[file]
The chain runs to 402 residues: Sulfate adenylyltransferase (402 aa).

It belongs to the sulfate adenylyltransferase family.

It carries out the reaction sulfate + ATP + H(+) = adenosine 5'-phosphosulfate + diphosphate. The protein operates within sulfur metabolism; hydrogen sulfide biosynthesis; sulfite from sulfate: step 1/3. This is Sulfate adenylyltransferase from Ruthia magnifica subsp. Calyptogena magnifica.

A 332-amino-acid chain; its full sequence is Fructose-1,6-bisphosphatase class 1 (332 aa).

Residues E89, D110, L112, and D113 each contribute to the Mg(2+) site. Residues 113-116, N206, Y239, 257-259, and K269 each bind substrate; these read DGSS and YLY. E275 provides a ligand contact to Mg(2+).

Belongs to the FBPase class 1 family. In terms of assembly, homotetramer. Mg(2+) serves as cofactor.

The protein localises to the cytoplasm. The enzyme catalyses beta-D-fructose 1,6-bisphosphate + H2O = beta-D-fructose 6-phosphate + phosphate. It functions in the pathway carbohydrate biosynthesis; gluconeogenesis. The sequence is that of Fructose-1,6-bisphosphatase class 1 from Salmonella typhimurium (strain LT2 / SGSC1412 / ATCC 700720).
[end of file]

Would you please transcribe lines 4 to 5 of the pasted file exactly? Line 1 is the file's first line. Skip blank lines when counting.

A 332-amino-acid chain; its full sequence is Fructose-1,6-bisphosphatase class 1 (332 aa).

Residues E89, D110, L112, and D113 each contribute to the Mg(2+) site. Residues 113-116, N206, Y239, 257-259, and K269 each bind substrate; these read DGSS and YLY. E275 provides a ligand contact to Mg(2+).